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Machinist's Workshop magazine did a test with various fluids to break free rusted bolts. The winner was acetone/ATF. I use it almost exclusivly on seized/frozen/rusted fasteners.

Here is one of many, many threads on it:

http://bbs.homeshopmachinist.net/showthread.php?t=47279



Thanks for the ideas. I've got a little bit of this and that at the shop and am mixing things together to make a home brew penetrating oil. I made a little experiment with some ingredients to see which ones were absorbed better and spread out on steel and wood surfaces. Brake fluid appears to be a better substance for penetrating tiny areas than tranny fluid. I'm trying to be careful and not mix anything that would cause a nasty chemical reaction. Acetone is one ingredient that I added to the brake fluid and other ingredients, including Kroil. Some other industrial strength things will be added to the mixture. I am wearing protective gloves to minimize skin contact and am mixing the stuff outdoors to allow the vapors to vent.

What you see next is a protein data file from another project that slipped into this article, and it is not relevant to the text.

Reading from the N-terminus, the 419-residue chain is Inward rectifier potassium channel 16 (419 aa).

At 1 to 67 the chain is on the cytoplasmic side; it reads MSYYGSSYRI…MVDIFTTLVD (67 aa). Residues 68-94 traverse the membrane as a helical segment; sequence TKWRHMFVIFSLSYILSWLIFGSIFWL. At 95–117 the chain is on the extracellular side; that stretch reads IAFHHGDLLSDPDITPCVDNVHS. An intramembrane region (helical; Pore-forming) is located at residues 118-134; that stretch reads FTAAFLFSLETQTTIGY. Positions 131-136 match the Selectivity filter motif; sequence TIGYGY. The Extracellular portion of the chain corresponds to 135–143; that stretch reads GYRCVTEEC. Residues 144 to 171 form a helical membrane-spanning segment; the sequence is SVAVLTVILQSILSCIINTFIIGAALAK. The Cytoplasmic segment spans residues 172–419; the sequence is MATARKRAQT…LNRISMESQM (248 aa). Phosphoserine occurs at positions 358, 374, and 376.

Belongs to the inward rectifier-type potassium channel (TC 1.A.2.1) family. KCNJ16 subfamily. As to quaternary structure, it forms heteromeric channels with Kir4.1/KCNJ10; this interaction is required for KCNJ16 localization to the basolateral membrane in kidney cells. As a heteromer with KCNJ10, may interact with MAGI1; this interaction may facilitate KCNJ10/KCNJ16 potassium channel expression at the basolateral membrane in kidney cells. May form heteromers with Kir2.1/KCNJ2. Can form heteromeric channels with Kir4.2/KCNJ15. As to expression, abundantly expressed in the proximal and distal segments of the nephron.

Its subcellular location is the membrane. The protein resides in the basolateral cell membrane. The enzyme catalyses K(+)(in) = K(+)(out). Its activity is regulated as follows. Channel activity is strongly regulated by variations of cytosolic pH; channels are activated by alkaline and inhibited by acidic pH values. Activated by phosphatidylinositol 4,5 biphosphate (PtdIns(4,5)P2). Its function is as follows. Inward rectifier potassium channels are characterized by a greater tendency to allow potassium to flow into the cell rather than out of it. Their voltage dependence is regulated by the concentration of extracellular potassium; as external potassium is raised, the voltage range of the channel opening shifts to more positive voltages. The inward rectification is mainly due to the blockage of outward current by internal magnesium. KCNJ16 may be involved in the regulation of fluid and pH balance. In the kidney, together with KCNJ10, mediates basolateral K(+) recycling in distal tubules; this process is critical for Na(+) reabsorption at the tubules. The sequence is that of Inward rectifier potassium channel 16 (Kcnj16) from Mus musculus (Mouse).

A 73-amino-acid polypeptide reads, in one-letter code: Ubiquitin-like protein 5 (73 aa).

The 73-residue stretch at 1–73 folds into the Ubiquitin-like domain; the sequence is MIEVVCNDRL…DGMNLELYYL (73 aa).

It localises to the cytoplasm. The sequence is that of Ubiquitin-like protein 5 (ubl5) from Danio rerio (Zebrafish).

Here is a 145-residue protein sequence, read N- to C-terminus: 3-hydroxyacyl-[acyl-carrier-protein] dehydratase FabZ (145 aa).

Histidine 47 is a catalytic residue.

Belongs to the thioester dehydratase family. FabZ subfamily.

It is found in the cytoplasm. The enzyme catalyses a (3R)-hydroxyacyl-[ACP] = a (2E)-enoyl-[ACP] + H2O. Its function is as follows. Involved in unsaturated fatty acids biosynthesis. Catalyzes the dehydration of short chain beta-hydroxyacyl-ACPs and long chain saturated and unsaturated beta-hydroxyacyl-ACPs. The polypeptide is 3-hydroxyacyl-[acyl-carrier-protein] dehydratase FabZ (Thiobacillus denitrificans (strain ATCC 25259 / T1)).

I am going to pour it through the spark plug holes and let it set a week and then see if things will free up. Will let y'all know what the results are.

Thanks again for the ideas.
 

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We attempted to pull the Model A with another tractor and break the engine loose but had no luck and ended up burning up the clutch. After the clutch went we used grease to unstick the cylinder. The trick was to find the cylinder that was closer to top dead center, break a sparkplug turning it into a bushing and welding a grease zerk where the spark plug inards were located. Once you have this done, screw the sparkplug/zerk into the spark plug hole and start pumping in grease. Once the cylinder is full of grease the force on top of the pistion from the grease will start moving the cylinder down in the block as more grease is pumped in. Once the engine is loose, the starter can be used to push the grease out of the sparkplug hole. The tractor will smoke and smell a little bit until all the residual grease is burned out to the cylinder. The down side is the amount of black grease wasted, but it seems to be better for the transmission and clutch. I hope this gives another option